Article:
When is the best time to apply for a grant?

While it is common to apply for grants in the winter months when your other job responsibilities may be slower, it’s never too early to get started. Grant applications may be open for a few weeks to several months. It’s a good idea to start your applications as soon as you learn of a relevant grant. Application guidelines will have important dates and deadlines that should dictate your submission timeline.  

Can you complete my grant application for me?

Unfortunately, we cannot fill out or apply for grants on your behalf. You may be able to find and hire professional grant writers for this purpose, but it is not necessary or required.

How do I get started applying for grants?

Understand resource concerns and come up with a plan on who or what the project is going to benefit and what partners you can involve to help make a more compelling case. You can also reach out to the funding source to see if they can give you their perspective on your project. That can help ensure it’s a good fit for their criteria. Lastly, don’t be afraid to just jump in and start. You can learn the process as you go, and even if you aren’t selected for the grant this award cycle, you can always reapply the next year with your more experienced grant-writing skills.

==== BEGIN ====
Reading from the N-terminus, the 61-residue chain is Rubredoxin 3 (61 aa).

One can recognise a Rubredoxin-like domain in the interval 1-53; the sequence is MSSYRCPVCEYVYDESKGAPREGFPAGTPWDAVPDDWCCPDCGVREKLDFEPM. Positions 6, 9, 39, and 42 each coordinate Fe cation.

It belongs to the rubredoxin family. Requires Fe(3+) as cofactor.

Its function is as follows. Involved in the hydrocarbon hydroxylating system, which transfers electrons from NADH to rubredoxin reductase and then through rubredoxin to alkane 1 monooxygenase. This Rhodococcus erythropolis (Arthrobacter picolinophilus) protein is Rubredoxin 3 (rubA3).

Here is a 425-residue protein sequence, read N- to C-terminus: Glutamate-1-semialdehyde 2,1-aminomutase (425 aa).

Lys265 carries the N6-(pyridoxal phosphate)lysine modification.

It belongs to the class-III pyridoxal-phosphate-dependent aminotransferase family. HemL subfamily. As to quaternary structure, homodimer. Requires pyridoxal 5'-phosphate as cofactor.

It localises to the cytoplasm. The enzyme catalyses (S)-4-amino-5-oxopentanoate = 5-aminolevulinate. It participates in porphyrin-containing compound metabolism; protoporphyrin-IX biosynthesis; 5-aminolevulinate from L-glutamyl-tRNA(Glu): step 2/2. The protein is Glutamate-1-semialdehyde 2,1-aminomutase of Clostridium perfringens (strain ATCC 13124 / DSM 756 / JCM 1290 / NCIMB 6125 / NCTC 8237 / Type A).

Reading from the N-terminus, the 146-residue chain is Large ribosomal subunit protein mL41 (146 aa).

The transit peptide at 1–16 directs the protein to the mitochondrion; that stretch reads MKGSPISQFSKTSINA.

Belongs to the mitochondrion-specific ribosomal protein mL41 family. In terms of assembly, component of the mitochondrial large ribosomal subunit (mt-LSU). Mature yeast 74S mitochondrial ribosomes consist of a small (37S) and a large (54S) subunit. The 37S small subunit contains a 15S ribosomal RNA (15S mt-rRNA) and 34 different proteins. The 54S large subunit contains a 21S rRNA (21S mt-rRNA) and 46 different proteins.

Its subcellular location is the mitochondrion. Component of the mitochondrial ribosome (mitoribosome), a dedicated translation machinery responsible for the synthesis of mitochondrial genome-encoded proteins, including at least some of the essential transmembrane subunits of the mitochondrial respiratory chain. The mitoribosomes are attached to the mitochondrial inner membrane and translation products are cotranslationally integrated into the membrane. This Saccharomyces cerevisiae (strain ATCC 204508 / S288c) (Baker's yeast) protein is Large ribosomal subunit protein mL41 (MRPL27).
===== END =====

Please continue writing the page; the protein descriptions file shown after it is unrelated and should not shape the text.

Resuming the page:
Questions About Wildfires

What is a wildfire?

A wildland fire or wildfire is defined in the dictionary as “a sweeping and destructive conflagration especially in a wilderness or a rural area.”1 The U.S. Forest Service goes on to say, “Wildland fires are a force of nature that can be nearly as impossible to prevent, and as difficult to control, as hurricanes, tornadoes, and floods.”2 But with some new innovations and practices, we believe prevention is an admirable goal to strive toward.

Why does it seem like wildfires are becoming a bigger problem than in the past?

In the last few decades, the United States has seen longer fire seasons and more acres burned on average each year.2 Between 1980 and 2021, the U.S. had 20 wildfire events with damages totaling over $1 billion, and 16 of those 20 fires occurred from 2000-2021. While certain climate cycles shift every few decades, the shift in the late 1990s was likely combined with ongoing global climate change, drought and snowmelt, which may contribute to the warmer, drier conditions that fuel wildfires.3

Are all wildfires dangerous?

No. In fact, many wildfires can be beneficial. Naturally occurring, they are part of a healthy ecosystem by reducing grass, brush and trees to improve wildlife habitats. However, in the wrong place and time, they can be devastating and destroy natural resources, homes, communities and even lives.1

What is a “controlled” or “prescribed” burn?

Controlled and prescribed burns are planned in advance with consideration for the time, weather and environmental conditions. They follow a plan that details the size of the fire, where exactly it should occur and what the intended goals of the burn will be.